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5.0 out of 5 starsA surprise if you listen to the audiobook
Reviewed in the United States on October 2, 2017
I was engaged with this story early on. The story unfolds brilliantly, clearly crafted my an adept storyteller. Interesting side note: I listened to the audio book alongside the ebook, switching back and forth, and since the narrator for the audio book is African American, I had imagined a very different version of the story from my friends who read the paper or ebook versions. An interesting experiment, one that was unintentional by the author, but led to an exploration of how we are influenced by what we hear vs. what we read. When I found out that the story was in fact written from a Caucasian perspective, my mind was blown! An excellent read, either way, but quite different. I'm looking forward to more from this author.
The funny thing is - I didn't like the story. It is a fairly dark plot and most definitely doesn't leave you with warm fuzzies. However, the writing really clicks - The Interloper totally sucked me in and kept me reading, even if I wasn't always thrilled about where it was heading.I get the same feeling reading T. C. Boyle and the like. A satisfying read in that there are many layers and ways of analyzing the main character and some fun plot twists. Excited to read Wilson's latest book.
I saw Antoine Wilson speak on a panel at the LA Festival of Books, and after hearing him read an excerpt from one of his novels, I had a feeling I would love his writing. And I do! This was one of my favorite novels in quite a while. Wilson’s characters are so bizarre, well-developed and intriguing. I couldn’t stop thinking about them. I finished the book in a couple days. I especially loved Lily. How did he make Lily, the fiction inside the fiction, so real? And Owen—what a brilliant mess he is! I didn’t feel like I was witnessing craziness from the outside, I felt like I was right there inside his mind with him where it all made sense. Wilson's story is just weird and dark and wonderful and refreshingly original.
This is probably the best first novel to hit the book stores since Brett Easton Ellis's "Less Than Zero" in 1985. It's a bona fide page turner.
The cover blurb sets the reader up to expect a revenge novel: The protagonist is out to avenge his brother-in-law's senseless murder, a loss that is destroying two families. Antoine Wilson's story takes the form of a modern epistolary novel--one that depends on letters to set out the plot. But book has much more in store. There are some nice plot twists that make the book a compelling "read". While the writing style isn't immortal literature, the simple, direct narrative keeps bumping along with a few thigh-slapping jokes thrown in.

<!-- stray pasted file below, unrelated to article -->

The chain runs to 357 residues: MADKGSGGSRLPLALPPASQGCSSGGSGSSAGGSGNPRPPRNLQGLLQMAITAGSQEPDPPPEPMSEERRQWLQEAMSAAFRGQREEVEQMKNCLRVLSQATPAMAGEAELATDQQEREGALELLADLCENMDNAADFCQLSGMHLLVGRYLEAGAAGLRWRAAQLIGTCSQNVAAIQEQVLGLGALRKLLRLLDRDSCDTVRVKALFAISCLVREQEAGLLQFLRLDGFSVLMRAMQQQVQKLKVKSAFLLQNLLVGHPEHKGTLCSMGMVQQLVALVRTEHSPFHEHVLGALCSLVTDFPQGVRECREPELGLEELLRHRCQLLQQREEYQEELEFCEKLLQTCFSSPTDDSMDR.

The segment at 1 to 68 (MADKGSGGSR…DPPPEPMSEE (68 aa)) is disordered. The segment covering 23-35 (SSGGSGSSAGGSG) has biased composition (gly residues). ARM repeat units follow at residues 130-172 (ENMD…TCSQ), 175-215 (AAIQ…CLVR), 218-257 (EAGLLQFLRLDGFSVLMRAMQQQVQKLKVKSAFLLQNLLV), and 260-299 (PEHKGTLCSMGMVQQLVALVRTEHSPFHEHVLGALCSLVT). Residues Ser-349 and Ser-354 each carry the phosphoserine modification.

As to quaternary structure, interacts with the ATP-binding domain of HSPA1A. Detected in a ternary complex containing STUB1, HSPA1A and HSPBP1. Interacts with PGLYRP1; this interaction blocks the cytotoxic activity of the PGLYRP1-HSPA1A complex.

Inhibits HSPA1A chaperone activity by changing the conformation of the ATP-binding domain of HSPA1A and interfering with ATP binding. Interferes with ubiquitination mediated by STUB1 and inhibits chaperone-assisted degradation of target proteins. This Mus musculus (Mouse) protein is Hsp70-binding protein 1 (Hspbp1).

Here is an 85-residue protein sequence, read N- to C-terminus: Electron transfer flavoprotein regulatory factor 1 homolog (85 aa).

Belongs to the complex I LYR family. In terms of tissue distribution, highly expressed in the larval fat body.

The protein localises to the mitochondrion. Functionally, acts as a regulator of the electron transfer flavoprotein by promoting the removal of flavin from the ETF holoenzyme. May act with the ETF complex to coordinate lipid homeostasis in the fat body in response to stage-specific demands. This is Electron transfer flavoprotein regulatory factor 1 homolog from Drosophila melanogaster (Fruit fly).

There are a few lapses of editing, and some of the voices don't seem quite right (hard boiled criminals aren't usually literary types). However, these are minor glitches in a great first novel.
This is an excellent "beach book" or a way to happily "kill" a trans-continental flight.
4.0 out of 5 starsAn interesting, twisted story from a fine writer.
Reviewed in the United States on August 10, 2016
I read the book pretty much straight through, despite the fact that there were some things that would have made me quit reading in a lesser author. But the power of good writing overcame minor reservations.
Wilson writes a clean, literary prose that is a pleasure to read. That said, the protagonist and the story bothered me. Wilson chose a first person narrative delivered by a person who was not, at least to me, likable. So, for a normal writer, two strikes. But Wilson hit a triple at least and may have won the game.
Wilson did about as nice a job as I’ve seen done with a one-person point of view, never stumbling in the mechanics of describing things and the feelings of others. Owen Patterson is a very odd dude, indeed. He has a vast literary inner landscape wrapped up in a not-too-bright, often annoying skin. I’m sure there are people like him, but the inner man and his actions often seemed discordant to me. I expect that discord was intended, but it often put me on edge.
Nonetheless, it is a fine book. I’ll read the next one.